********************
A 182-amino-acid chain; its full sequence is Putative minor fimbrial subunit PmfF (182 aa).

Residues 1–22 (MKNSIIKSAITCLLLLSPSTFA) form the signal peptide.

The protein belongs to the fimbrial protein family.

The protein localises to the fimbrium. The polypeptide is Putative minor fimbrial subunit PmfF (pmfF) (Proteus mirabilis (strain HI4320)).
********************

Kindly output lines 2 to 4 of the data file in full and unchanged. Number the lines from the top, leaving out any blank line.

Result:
Residues 1–22 (MKNSIIKSAITCLLLLSPSTFA) form the signal peptide.

The protein belongs to the fimbrial protein family.

The protein localises to the fimbrium. The polypeptide is Putative minor fimbrial subunit PmfF (pmfF) (Proteus mirabilis (strain HI4320)).